Is there a link between the Malaysia-Singapore water row and the
water treatment plants contract given to a business tycoon in Johor?
by Ronnie Liu Tian Khiew
The recent water row between Malaysia and Singapore has been blown
out of proportion following heated arguments and media advertising campaigns
published by the two governments.
The question of rip-off does not arise because both countries stand to
benefit from the water agreements signed in 1961 and 1962. The price of raw
water at 3 sen per thousand gallons in exchange for clean water at 50 sen
per thousand gallons should not be seen as unfair, as the cost of cleaning
per thousand gallons is around RM 2.40.
Ask any engineer working with any water treatment plant should be able to
ascertain this fact.
It is wrong and counter-productive on the part of the government leaders to
blow up the controversy to the extent of severing the close and symbiotic
ties between the two neighbouring countries.
In the event of Singapore stop buying raw water from Malaysia, Singapore
would have to turn to Indonesia or other alternatives such as NEWater and
desalination. Singapore would need to spend millions on laying new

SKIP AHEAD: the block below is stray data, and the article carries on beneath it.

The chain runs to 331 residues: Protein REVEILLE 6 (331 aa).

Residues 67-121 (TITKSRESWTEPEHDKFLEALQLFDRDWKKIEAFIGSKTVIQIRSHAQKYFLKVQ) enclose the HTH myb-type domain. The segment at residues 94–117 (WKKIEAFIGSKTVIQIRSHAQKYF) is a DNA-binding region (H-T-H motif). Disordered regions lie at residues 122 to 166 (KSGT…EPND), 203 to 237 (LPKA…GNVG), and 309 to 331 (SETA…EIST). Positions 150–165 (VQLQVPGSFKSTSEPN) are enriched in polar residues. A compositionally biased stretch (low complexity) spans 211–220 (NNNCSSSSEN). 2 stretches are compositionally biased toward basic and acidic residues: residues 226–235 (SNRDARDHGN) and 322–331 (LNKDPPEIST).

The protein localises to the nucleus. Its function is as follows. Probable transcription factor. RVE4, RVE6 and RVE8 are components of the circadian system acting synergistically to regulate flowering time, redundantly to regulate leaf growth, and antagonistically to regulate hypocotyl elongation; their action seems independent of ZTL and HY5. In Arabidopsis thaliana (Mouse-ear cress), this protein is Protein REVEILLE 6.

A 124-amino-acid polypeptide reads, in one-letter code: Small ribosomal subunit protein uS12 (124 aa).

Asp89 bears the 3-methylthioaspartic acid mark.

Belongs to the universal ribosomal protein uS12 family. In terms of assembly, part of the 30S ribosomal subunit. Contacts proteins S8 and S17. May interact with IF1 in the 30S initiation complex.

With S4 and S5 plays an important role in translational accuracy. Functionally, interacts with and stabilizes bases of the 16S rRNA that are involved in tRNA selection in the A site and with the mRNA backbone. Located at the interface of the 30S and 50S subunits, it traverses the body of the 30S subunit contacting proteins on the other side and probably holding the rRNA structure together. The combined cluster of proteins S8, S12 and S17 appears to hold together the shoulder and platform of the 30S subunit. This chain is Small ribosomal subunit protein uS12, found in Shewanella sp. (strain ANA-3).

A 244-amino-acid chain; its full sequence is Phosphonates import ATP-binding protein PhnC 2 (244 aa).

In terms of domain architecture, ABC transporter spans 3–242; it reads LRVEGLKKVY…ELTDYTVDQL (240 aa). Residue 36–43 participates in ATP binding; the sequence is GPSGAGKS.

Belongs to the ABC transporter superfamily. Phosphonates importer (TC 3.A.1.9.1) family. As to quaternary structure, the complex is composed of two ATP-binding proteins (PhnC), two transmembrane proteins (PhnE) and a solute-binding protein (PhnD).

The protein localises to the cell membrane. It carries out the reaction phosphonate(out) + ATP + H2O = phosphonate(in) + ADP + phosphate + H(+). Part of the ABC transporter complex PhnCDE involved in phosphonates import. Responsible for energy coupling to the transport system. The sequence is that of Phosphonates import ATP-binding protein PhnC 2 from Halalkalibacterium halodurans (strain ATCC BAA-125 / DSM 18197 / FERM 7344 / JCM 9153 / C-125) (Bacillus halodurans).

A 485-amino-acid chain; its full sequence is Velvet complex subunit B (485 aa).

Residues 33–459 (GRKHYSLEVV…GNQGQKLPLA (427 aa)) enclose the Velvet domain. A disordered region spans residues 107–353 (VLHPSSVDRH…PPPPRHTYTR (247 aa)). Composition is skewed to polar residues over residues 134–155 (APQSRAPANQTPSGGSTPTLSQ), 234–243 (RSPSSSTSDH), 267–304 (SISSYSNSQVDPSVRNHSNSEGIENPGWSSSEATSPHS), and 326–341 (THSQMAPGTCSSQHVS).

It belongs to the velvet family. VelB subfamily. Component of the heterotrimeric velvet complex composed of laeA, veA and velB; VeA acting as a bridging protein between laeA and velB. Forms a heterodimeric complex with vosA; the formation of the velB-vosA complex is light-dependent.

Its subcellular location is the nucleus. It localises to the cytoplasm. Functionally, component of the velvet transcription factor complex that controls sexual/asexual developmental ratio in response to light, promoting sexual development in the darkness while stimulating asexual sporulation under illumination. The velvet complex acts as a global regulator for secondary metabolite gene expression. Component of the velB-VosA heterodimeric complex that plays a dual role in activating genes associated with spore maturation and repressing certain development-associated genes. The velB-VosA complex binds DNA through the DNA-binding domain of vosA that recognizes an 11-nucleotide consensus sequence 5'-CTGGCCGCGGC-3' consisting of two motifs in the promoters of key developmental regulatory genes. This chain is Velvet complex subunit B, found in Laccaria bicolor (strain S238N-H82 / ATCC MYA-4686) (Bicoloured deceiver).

pipelines to link up with Indonesian waterways. The costs of NEWater and
desalination process were reported as in the region of more than RM6 per
Malaysia has nothing to gain from stop selling raw water because Malaysia
will cease to enjoy the right to buy clean water at a discounted price from
Singapore. Johor will then need to process its own water at a cost no less
than RM2.40 per thousand gallons.
In fact, the Johor State government must have anticipated this
development. It has gazetted (on June 5, 2003) that the price of water to
the Johorians will be increased by 30% effective from July 1 this year. It
looks certain now that Johorians will have to pay for the higher cost of
water treatment, whether Malaysia wins or loses in the recent water war.
On the other hand, it was reported last week in the press that a business
tycoon was given a contract to build 14 water treatment plants in Johor.
Would this explain why the Singapore-Malaysia water row was blown out of
proportion, so as to justify the need for Johor to do its own water
treatment? This is not far-fetched and personalities like Johor MB, PM
Malaysia and the business tycoon who was awarded with the contract may be
in a better position to explain.
* Ronnie Liu Tian Khiew, DAP national publicity secretary